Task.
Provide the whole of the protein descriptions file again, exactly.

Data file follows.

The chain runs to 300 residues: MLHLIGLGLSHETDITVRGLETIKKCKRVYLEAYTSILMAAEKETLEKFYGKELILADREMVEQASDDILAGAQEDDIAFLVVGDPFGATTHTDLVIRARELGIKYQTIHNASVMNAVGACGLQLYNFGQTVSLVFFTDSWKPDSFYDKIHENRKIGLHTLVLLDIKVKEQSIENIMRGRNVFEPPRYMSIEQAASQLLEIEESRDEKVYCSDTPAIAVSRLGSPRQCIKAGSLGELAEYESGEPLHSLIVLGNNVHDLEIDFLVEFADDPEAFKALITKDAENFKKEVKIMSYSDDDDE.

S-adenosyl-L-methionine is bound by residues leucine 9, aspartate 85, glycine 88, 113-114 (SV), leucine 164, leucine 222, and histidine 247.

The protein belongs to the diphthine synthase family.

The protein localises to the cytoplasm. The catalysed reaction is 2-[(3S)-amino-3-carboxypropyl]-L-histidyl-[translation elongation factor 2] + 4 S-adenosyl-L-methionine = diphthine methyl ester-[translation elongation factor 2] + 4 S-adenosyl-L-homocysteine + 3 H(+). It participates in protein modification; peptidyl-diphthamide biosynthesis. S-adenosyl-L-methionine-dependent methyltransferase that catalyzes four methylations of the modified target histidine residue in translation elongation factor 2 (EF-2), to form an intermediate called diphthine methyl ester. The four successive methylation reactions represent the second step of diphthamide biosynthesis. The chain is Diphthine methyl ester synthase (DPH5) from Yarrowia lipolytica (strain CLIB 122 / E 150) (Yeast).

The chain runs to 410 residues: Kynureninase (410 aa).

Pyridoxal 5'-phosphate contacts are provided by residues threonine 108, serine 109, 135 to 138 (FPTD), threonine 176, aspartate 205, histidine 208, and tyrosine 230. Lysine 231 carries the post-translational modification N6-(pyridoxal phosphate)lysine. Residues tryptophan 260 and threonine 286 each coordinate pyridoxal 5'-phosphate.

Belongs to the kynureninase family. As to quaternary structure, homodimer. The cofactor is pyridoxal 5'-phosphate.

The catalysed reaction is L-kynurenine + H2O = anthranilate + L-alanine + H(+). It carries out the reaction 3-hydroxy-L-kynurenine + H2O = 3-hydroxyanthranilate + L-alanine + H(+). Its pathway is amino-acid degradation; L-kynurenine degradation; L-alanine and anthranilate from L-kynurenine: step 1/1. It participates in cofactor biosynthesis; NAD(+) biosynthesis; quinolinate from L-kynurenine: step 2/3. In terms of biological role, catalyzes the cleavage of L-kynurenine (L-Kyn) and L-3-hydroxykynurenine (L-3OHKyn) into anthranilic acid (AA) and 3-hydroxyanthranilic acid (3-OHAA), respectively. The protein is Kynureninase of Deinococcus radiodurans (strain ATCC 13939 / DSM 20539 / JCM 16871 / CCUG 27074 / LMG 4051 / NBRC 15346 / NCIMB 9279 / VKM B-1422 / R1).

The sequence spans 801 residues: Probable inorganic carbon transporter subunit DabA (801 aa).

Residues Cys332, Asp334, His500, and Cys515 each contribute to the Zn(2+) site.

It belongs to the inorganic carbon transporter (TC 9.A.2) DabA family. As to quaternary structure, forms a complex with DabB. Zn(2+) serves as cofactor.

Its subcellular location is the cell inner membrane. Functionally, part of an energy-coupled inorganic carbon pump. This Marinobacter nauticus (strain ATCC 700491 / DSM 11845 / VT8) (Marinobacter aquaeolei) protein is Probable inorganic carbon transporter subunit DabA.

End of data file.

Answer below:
The chain runs to 300 residues: MLHLIGLGLSHETDITVRGLETIKKCKRVYLEAYTSILMAAEKETLEKFYGKELILADREMVEQASDDILAGAQEDDIAFLVVGDPFGATTHTDLVIRARELGIKYQTIHNASVMNAVGACGLQLYNFGQTVSLVFFTDSWKPDSFYDKIHENRKIGLHTLVLLDIKVKEQSIENIMRGRNVFEPPRYMSIEQAASQLLEIEESRDEKVYCSDTPAIAVSRLGSPRQCIKAGSLGELAEYESGEPLHSLIVLGNNVHDLEIDFLVEFADDPEAFKALITKDAENFKKEVKIMSYSDDDDE.

S-adenosyl-L-methionine is bound by residues leucine 9, aspartate 85, glycine 88, 113-114 (SV), leucine 164, leucine 222, and histidine 247.

The protein belongs to the diphthine synthase family.

The protein localises to the cytoplasm. The catalysed reaction is 2-[(3S)-amino-3-carboxypropyl]-L-histidyl-[translation elongation factor 2] + 4 S-adenosyl-L-methionine = diphthine methyl ester-[translation elongation factor 2] + 4 S-adenosyl-L-homocysteine + 3 H(+). It participates in protein modification; peptidyl-diphthamide biosynthesis. S-adenosyl-L-methionine-dependent methyltransferase that catalyzes four methylations of the modified target histidine residue in translation elongation factor 2 (EF-2), to form an intermediate called diphthine methyl ester. The four successive methylation reactions represent the second step of diphthamide biosynthesis. The chain is Diphthine methyl ester synthase (DPH5) from Yarrowia lipolytica (strain CLIB 122 / E 150) (Yeast).

The chain runs to 410 residues: Kynureninase (410 aa).

Pyridoxal 5'-phosphate contacts are provided by residues threonine 108, serine 109, 135 to 138 (FPTD), threonine 176, aspartate 205, histidine 208, and tyrosine 230. Lysine 231 carries the post-translational modification N6-(pyridoxal phosphate)lysine. Residues tryptophan 260 and threonine 286 each coordinate pyridoxal 5'-phosphate.

Belongs to the kynureninase family. As to quaternary structure, homodimer. The cofactor is pyridoxal 5'-phosphate.

The catalysed reaction is L-kynurenine + H2O = anthranilate + L-alanine + H(+). It carries out the reaction 3-hydroxy-L-kynurenine + H2O = 3-hydroxyanthranilate + L-alanine + H(+). Its pathway is amino-acid degradation; L-kynurenine degradation; L-alanine and anthranilate from L-kynurenine: step 1/1. It participates in cofactor biosynthesis; NAD(+) biosynthesis; quinolinate from L-kynurenine: step 2/3. In terms of biological role, catalyzes the cleavage of L-kynurenine (L-Kyn) and L-3-hydroxykynurenine (L-3OHKyn) into anthranilic acid (AA) and 3-hydroxyanthranilic acid (3-OHAA), respectively. The protein is Kynureninase of Deinococcus radiodurans (strain ATCC 13939 / DSM 20539 / JCM 16871 / CCUG 27074 / LMG 4051 / NBRC 15346 / NCIMB 9279 / VKM B-1422 / R1).

The sequence spans 801 residues: Probable inorganic carbon transporter subunit DabA (801 aa).

Residues Cys332, Asp334, His500, and Cys515 each contribute to the Zn(2+) site.

It belongs to the inorganic carbon transporter (TC 9.A.2) DabA family. As to quaternary structure, forms a complex with DabB. Zn(2+) serves as cofactor.

Its subcellular location is the cell inner membrane. Functionally, part of an energy-coupled inorganic carbon pump. This Marinobacter nauticus (strain ATCC 700491 / DSM 11845 / VT8) (Marinobacter aquaeolei) protein is Probable inorganic carbon transporter subunit DabA.